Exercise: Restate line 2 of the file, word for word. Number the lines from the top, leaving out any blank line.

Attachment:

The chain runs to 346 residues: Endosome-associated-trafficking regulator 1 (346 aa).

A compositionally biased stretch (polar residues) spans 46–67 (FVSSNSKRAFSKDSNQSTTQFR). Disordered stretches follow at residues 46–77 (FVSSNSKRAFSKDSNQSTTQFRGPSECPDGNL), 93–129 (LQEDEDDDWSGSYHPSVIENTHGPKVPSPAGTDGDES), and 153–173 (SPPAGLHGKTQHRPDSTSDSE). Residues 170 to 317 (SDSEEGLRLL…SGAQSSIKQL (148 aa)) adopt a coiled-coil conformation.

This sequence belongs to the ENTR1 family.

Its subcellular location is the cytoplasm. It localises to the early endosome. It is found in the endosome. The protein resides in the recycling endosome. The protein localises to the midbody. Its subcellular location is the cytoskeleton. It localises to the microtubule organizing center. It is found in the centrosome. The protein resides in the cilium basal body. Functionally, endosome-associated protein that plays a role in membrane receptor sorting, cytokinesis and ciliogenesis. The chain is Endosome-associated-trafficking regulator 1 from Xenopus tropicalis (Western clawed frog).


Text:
A compositionally biased stretch (polar residues) spans 46–67 (FVSSNSKRAFSKDSNQSTTQFR). Disordered stretches follow at residues 46–77 (FVSSNSKRAFSKDSNQSTTQFRGPSECPDGNL), 93–129 (LQEDEDDDWSGSYHPSVIENTHGPKVPSPAGTDGDES), and 153–173 (SPPAGLHGKTQHRPDSTSDSE). Residues 170 to 317 (SDSEEGLRLL…SGAQSSIKQL (148 aa)) adopt a coiled-coil conformation.